In I Will Teach You To Be Rich, Ramit Sethi points out that, unlike Buffett, most so-called financial experts rarely beat the market, and when they do, it’s because of luck more than skill. Sethi suggests that the poor track record of financial advisers and the mutual funds they manage is hidden behind a cloud of survivorship bias—companies such as Morningstar that rate the performance of mutual funds focus mainly on the few that succeed and not the many that fail.
Ignoring the Market
By not disclosing his day-to-day trades, Buffett in effect forced his partners to abide by one of his basic principles—that of disregarding the ups and downs of the market. In The Warren Buffett Way, Roberg G. Hagstrom explains that in the short term, the value of the market is fueled by cycles of optimism and fear that cancel each other out in the long run.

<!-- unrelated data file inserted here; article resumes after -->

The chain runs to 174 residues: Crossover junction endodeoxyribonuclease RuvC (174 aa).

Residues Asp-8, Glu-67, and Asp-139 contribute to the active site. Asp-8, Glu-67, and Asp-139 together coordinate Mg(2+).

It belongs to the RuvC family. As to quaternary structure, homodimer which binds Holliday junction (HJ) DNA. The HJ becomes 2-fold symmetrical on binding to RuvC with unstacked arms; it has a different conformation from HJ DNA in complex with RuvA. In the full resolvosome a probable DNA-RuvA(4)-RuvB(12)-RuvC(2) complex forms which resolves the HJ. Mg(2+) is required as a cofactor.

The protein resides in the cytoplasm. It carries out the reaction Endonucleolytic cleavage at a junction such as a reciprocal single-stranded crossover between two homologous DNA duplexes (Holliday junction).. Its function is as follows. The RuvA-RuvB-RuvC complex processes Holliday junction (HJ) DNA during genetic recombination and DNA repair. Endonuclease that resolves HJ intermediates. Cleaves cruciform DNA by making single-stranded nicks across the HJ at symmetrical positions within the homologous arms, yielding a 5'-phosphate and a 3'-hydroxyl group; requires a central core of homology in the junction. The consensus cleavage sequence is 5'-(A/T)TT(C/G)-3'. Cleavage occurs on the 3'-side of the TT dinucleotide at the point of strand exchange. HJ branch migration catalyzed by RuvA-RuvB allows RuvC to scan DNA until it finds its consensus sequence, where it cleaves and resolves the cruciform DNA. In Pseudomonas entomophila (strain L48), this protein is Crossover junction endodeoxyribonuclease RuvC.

By keeping his trades private, Buffett acted as a buffer between his partners and the market’s volatility, allowing him to invest without emotion as a factor while banking on his partners’ economic goodwill, which Hagstrom defines as the good feelings people have toward a business (in this case, their partnership with Buffett) based on Buffett’s economic performance. The only emotion Buffett wanted guiding his partners’ investments was their confidence in him.
———End of Preview———
Like what you just read? Read the rest of the world's best book summary and analysis of Alice Schroeder's "The Snowball" at Shortform.
Here's what you'll find in our full The Snowball summary:
- A biography of one of the wealthiest people in the world, Warren Buffett
- Why Buffett is known for his honesty and wisdom, just as much as his wealth
- How Buffett's life was shaped by his family, his teachers, and the era into which he was born